The even shorter abstract: the recent destructive climate events in the heatwaves in the US and Europe, the flooding in China and Japan in 2012 can be attributed to changed atmospheric conditions.

See also this fantastic video on extreme weather:

Quote: “Weather that forms now, forms in a different state”.

In other words, the attribution debate is over: we’ve loaded the weather dice against ourselves.

Signal from the noise: climate change is having a deadly impact already.

I’m interested in readers thoughts, especially those of you with technical backgrounds in climate on this paper.



24 thoughts on “The new climate state: climate change and the deadly extremes that have been hitting the northern hemisphere

  1. zoot says:

    Oh it will all go away soon. Global warming stopped in 1998 (or was it 1997? – no, it was probably 1996)


  2. takver says:

    There are several presentations by Prof Francis on youtube on arctic amplfication, the jetstream and extreme weather. The one you embedded was the most recent I could find (from 2013) and the length (40 mins) is manageable and speaks to a wider, not necessarily science based audience.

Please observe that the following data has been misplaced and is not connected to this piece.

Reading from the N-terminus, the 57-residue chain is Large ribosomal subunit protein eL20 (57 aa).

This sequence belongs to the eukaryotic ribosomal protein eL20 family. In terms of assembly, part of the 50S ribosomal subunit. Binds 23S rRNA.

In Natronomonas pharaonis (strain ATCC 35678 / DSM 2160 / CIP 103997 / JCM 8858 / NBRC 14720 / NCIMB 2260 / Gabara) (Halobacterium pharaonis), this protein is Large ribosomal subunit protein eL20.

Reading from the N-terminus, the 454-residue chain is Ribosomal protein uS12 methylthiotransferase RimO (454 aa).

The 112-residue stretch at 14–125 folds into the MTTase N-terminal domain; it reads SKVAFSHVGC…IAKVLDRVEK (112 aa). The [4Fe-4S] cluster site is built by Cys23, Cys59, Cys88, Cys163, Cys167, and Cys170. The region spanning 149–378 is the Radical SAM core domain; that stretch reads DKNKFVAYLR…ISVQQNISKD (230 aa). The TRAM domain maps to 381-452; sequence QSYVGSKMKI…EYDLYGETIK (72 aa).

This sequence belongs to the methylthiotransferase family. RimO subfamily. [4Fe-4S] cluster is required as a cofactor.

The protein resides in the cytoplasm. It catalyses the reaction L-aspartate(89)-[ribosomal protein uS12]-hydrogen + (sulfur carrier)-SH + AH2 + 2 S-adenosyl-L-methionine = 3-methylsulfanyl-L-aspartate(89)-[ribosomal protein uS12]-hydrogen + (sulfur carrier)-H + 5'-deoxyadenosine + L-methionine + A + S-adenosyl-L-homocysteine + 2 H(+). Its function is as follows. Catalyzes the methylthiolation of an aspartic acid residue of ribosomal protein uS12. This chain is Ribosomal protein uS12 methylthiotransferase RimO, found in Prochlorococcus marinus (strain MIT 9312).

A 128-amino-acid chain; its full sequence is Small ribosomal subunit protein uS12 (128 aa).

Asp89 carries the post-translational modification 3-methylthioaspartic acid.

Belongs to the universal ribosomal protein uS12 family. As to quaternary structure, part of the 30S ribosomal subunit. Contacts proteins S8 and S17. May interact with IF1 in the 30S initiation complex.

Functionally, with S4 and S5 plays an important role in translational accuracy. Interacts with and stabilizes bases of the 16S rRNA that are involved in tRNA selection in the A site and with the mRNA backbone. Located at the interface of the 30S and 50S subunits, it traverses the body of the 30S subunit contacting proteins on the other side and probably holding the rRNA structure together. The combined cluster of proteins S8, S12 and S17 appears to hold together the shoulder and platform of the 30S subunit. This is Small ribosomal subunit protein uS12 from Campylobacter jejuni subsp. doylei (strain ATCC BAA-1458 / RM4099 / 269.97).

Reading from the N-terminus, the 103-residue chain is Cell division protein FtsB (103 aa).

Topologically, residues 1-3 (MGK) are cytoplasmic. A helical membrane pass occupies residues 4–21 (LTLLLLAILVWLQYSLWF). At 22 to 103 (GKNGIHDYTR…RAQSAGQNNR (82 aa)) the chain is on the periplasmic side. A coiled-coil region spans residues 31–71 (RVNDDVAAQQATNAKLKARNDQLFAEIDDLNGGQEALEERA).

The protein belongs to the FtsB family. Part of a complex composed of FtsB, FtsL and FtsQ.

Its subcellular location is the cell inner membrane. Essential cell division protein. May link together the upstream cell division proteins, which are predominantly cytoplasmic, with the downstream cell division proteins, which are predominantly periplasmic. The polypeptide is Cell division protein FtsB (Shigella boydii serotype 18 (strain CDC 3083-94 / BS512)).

I transcribed her comments on whether Arctic climate amplified Rossby waves contributed to the severity or course of Hurricane Sandy. See the transcription at the bottom of my article here:

    All extreme weather events now have a climate component in them, and where there is a good collection of historical weather data, many will be able to be clearly determined to have a substantial human climate change component through fractional risk attribution modelling. The East African drought of 2000 was the latest weather event that has been demonstrated to have a strong component caused by human climate change.

  3. uknowispeaksense says:

    My prediction, if Watts has a go, he will grab Figure 5 and make a comment about statistical significance after using his trusty eyecrometer. He might even get a yellow highlighter out.

    • Eric Worrall says:

      I found the paper surprisingly interesting. I doubt Watts will find a reason to have a go at it – it wasn’t the usual “worse than we think” nonsense.

      • uknowispeaksense says: